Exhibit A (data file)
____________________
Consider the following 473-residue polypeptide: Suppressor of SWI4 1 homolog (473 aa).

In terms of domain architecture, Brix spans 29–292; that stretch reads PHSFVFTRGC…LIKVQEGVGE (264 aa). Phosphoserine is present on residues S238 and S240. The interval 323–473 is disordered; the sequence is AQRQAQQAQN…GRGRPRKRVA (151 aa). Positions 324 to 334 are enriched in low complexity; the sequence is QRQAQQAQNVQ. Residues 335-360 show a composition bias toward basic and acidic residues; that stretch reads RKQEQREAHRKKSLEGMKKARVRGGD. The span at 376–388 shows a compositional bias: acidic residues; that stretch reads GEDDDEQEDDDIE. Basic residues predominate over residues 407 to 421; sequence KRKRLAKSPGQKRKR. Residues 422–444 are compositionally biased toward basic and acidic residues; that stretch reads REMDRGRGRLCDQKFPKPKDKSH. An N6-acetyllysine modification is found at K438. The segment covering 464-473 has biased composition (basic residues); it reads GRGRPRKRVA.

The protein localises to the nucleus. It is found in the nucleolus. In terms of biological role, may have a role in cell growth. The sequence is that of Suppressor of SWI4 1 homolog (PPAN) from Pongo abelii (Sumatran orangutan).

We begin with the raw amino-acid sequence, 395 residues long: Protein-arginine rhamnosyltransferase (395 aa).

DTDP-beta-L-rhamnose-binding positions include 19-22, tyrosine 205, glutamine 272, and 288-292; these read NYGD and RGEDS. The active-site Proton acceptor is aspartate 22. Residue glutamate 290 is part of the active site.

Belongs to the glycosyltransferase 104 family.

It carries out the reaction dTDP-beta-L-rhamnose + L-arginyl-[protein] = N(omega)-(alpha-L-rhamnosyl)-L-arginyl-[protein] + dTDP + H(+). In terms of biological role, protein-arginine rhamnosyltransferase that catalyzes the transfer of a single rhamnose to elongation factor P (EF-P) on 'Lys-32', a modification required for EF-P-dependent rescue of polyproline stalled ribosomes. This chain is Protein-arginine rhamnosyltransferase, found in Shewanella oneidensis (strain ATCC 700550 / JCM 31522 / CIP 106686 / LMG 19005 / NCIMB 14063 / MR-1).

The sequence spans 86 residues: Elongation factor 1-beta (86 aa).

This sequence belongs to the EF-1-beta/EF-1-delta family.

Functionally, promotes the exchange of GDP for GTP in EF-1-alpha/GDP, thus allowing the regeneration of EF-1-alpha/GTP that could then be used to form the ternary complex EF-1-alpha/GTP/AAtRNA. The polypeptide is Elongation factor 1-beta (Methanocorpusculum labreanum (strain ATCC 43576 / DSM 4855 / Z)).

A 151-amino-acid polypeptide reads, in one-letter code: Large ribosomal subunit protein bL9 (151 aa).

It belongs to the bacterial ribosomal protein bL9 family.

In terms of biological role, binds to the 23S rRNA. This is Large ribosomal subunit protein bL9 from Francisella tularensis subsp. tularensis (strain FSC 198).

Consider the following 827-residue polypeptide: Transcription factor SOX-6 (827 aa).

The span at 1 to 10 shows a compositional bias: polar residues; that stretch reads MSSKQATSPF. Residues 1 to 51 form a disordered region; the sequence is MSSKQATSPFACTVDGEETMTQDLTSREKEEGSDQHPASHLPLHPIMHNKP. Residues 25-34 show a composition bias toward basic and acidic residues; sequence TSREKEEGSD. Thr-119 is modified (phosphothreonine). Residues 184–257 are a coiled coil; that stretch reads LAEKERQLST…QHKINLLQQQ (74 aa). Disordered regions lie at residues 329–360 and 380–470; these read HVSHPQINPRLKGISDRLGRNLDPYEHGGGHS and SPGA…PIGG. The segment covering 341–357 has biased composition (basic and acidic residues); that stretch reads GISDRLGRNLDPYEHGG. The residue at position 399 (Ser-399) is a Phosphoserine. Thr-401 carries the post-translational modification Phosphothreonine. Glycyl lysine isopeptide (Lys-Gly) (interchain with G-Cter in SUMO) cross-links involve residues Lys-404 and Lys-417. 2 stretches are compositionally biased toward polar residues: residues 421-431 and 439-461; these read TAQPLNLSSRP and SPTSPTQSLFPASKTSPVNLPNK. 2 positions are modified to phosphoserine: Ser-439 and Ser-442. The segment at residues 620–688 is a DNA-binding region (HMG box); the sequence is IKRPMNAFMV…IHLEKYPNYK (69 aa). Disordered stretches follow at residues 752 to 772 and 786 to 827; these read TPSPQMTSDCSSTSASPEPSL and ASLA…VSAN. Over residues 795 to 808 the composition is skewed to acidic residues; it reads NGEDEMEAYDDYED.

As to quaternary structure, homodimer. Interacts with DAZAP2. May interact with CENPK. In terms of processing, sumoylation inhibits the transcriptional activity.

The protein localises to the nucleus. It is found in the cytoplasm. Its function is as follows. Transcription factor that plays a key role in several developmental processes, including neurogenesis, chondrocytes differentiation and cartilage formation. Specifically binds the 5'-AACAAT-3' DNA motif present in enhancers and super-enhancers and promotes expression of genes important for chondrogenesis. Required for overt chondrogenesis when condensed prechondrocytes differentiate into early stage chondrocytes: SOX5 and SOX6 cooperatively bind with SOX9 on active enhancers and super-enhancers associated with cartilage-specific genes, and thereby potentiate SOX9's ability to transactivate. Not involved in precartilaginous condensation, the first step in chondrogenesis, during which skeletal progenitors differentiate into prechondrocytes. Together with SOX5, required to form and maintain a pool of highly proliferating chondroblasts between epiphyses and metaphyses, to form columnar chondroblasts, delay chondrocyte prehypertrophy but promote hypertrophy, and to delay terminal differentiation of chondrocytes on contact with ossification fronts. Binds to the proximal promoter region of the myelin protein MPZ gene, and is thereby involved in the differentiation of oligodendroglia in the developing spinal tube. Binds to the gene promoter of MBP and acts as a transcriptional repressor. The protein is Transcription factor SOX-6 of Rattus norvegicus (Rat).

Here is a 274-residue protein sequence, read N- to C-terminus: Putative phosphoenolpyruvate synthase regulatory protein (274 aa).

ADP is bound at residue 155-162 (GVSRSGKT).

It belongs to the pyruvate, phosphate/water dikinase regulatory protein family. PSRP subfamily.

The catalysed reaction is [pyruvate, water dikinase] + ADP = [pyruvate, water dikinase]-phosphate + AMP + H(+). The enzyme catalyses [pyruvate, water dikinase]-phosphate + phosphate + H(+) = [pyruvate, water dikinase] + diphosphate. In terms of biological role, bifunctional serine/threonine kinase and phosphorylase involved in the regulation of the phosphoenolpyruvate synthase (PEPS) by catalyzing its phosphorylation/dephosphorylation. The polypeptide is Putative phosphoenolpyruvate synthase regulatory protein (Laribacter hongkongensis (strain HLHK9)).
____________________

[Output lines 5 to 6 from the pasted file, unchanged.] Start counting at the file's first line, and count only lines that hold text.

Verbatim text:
DTDP-beta-L-rhamnose-binding positions include 19-22, tyrosine 205, glutamine 272, and 288-292; these read NYGD and RGEDS. The active-site Proton acceptor is aspartate 22. Residue glutamate 290 is part of the active site.

Belongs to the glycosyltransferase 104 family.